ZDNet lays out some other possible acquisitions Apple could make among non-publicly traded companies including TiVo, Pandora, Last.fm (which CBS Interactive already owns) and Hulu (which NBC and Fox own).

TiVo and Pandora are interesting as both could complement or help areas of existing Apple businesses (Apple TV and iTunes respectively), but none seem particularly likely at this time. As are none of the above companies I laid out. Many of the companies know their stock prices are down temporarily, and their shareholders would likely demand a premium on the current stock price to close a deal. Instead, expect Apple to sit on its bags of cash snapping up smaller companies to bolster its future — like its purchase earlier this year of chip maker PA Semi — as it continues to rake in more money.

What Will Jobs Announce at MacWorld 2009?
by Dan Kimerling on October 25, 2008

Amongst many things, Steve Jobs is a master story teller. Every year he delivers two signature keynotes: one at MacWorld in January and one at Apple’s World Wide Developer Conference in June. However, these keynotes are more than just new product introductions. They are true stage craft and accordingly they have become major media events. Job’s keynotes happen so infrequently and are so central to Apple that their importance cannot be understated. A great keynote sets the tone for the year to come. This happened at MacWorld 2007, where Jobs announced the AppleTV and the iPhone. At the same time, a weak keynote can be a significant disappointment. This happened atMacWorld 2008, where Steve showed the world the MacBook Air for the first time. Given how important keynotes are for Apple, and that updated MacBooks and MacBook Pros all but complete Apple’s 2008 holiday product line up, the question now turns to this: What will Steve Jobs talk about during his keynote at MacWorld 2009?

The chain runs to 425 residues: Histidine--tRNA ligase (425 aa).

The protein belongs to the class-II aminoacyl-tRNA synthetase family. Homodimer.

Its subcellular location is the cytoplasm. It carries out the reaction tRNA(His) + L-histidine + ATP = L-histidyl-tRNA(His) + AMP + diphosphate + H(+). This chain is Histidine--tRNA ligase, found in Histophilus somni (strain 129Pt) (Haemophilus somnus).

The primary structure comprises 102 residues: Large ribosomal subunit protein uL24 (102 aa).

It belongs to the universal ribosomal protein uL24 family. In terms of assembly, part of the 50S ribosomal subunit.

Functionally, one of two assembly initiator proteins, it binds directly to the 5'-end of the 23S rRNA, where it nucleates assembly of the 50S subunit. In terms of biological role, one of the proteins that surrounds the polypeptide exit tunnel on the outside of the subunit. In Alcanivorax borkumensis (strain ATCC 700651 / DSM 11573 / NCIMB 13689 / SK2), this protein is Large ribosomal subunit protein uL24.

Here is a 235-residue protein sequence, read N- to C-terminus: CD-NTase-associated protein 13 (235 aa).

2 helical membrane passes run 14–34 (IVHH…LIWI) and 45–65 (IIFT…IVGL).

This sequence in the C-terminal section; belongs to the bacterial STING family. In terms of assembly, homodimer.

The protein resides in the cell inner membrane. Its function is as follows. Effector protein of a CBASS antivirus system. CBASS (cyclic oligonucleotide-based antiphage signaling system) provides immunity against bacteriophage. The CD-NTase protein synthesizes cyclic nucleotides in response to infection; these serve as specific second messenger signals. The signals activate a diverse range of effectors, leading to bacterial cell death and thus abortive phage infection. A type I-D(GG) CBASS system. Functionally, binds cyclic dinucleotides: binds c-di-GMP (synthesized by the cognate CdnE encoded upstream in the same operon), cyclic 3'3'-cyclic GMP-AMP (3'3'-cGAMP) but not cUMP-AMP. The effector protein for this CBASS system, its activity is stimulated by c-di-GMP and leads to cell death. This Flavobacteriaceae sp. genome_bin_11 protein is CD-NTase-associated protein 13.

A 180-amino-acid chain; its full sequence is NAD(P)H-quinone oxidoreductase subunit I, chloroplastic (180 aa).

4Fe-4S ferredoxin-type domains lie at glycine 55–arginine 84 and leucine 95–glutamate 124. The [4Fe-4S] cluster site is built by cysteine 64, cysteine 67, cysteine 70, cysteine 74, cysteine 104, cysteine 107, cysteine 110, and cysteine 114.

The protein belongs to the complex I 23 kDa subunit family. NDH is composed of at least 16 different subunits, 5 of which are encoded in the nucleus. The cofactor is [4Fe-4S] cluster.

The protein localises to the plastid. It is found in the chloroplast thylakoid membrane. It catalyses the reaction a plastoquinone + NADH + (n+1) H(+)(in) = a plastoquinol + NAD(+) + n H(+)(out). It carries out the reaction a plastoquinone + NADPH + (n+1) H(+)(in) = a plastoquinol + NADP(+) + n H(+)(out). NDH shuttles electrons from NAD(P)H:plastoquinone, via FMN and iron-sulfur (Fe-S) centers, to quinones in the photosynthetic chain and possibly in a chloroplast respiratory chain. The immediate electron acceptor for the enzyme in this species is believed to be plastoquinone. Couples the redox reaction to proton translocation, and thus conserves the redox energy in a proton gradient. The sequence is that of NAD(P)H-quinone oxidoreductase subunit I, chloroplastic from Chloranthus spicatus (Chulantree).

New Apple products depend on a holistic view of the markets, supply chains, and economics.

@Flat panel - makes no sense. Low margin business that does not match Apple’s long term strategy. HP has been struggling as low margin Taiwan makers have become increasingly aggressive.

@notebook - unproven segment. If Amazon Kindle gains traction, look for Apple to get aggressive.

@iPhone nano - if an iPhone clone gains traction, this becomes a defensive product extension. HTC, Samsung, … the Asian gang don’t have the design skills. Short term view of orders versus brand, community building limits their ability to compete. If RIMM thinks cool is adding color casing, they have a long way to go before they can compete. Motorola, Nokia, and Microsoft move too slowly. The old Palm can do something innovative, but they need to re-energize their own employees. Thus, iPhone has clear sailing without the need for price reduction.

iPod has majority share. Laptops have delivered slow, increased share growth. A faster iPhone processor w/ low power consumption makes more sense - particularly for video and multi-threaded use.

Just an opinion.


No comments:

Post a Comment

Comments accepted immediately, but moderated.

Support Our Sponsors: